It’s safe to say that everyone has had to sort out a return in their time. That perfect coat that you found online doesn’t fit, or that elusive book that you’ve been trying to track down is damaged when it arrives. We’ve all learned how to deal with them as buyers, but what happens when you’re the one the item is getting returned to, and someone returns without the packaging?
There’s no way to ensure that you won’t ever have to deal with returns. However, by packaging your parcels correctly and picking the right courier you won’t have to worry about your customer receiving a damaged parcel. They have no such obligations with returns, so how do you go about dealing with something that comes back without the packaging that you were expecting?
When you’re selling something you take a lot of care in the way that it’s presented. First impressions are important, and so is packaging. So what do you do if someone returns your item without that packaging? Do you still have to give them their refund? Buyers don’t have to return items with the original packaging – no one is expecting you to hang onto the boxes for everything you buy after all. However, there are a few situations where the lack of packaging can be a big problem, and there are a few solutions for those moments.
Depending on the item, the lack of its original packaging – including things like price tags and labels – could make a big difference in the price that they are sold for. This is most relevant in the sales of collectibles, but it could be a big deal with other items too. Clothes that come back without their price tags for example, could never be sold as new again, and there’s one notable anecdote in the eBay community of a necklace sold in a genuine Tiffany’s box. When it was returned it was simply in a small plastic bag, with no sign of the box it had been dispatched in, greatly impacting how much the merchant could have sold it for on their next attempt.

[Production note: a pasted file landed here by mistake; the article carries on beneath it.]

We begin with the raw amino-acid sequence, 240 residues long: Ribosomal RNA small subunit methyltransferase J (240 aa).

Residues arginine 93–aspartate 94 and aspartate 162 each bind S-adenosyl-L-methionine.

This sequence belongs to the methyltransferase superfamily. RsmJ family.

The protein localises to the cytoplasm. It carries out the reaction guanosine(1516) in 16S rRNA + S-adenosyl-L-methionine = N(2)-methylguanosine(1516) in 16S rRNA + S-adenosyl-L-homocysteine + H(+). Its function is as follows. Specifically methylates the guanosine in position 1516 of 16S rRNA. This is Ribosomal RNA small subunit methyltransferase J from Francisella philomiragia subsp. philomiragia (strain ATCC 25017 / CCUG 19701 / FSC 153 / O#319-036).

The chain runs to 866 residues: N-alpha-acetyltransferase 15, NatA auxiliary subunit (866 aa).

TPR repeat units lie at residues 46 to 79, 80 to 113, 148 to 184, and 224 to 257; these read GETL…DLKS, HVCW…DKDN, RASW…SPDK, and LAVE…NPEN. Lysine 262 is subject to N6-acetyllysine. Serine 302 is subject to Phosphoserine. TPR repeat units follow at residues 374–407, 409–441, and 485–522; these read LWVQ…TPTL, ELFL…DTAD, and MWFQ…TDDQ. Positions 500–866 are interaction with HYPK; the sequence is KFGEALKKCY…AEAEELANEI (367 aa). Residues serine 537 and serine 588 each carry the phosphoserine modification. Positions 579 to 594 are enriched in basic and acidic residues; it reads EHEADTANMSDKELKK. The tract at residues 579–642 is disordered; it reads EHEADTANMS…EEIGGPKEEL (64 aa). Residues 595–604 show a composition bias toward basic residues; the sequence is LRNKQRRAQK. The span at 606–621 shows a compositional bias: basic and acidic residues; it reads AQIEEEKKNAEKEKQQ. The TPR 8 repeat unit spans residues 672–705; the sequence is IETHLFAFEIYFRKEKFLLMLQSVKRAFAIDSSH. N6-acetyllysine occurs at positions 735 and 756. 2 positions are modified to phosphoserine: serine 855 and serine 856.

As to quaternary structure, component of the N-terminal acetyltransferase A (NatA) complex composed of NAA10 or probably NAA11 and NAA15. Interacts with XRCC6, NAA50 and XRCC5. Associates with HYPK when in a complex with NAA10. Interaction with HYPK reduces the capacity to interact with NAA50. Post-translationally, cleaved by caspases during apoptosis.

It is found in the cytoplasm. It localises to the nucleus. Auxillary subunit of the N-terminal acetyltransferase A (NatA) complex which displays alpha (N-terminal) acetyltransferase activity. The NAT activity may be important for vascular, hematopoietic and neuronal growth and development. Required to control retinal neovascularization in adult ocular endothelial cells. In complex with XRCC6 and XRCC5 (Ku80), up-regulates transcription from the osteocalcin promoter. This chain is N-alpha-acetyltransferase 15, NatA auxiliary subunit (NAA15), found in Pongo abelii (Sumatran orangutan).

It’s important to note here, that you can only charge if the value of the item has been reduced by “excessive handling”. That means you can’t do it if they’ve tried it on and sent it straight back, but if they’ve sent it back without its tags, or returned a model without its box, then value has clearly been reduced. It also has to state in your terms and conditions that returns may be charged if the value of the item has been reduced.
The internet presents an amazing opportunity to be an open and communicative merchant in ways that big businesses can only dream of. Being polite and understanding can go a long way, so getting in touch and asking for the original packaging could be the solution. Obviously this isn’t going to be much help when it comes to clothing tags, but it could certainly make a difference if you’re desperately trying to get that authentic branded jewellery box back.
Bear in mind that you can’t insist that they send back the packaging and, in fact, trying to add that to your terms and conditions is considered an “unfair contract” and thus not allowed. So if they refuse, they refuse.
Sometimes there’s just nothing you can do. If your customer is making a return based on the fact that your item is faulty, you’re obliged to honour a refund whatever state the packaging is in – assuming it really is faulty – and if you choose to offer goodwill refunds, then you can’t force them to return the packaging with the item. Check out what the UK’s Consumer Contract Regulations – the rules the government have put in place to help protect online buyers – have to say on the matter.
“The DSRs (Distance Selling Regulations) allow consumers to examine goods they have ordered as they would in a shop. If that requires opening the packaging and trying out the goods then they have not breached their duty to take reasonable care of the goods. In these circumstances you cannot insist that consumers return the goods as new or in their original packaging. You may ask consumers to return goods with the original packaging, but you cannot insist on this.”
That seems pretty clear – you can’t insist on returns with original packaging, but you can certainly ask nicely. It’s not an ideal solution, but when you have companies like eBay on the side of the consumer and legislation that seems, for the most part, to be saying the same, there’s not much you can do to fight. Sometimes it’s easier to just take the hit and move on.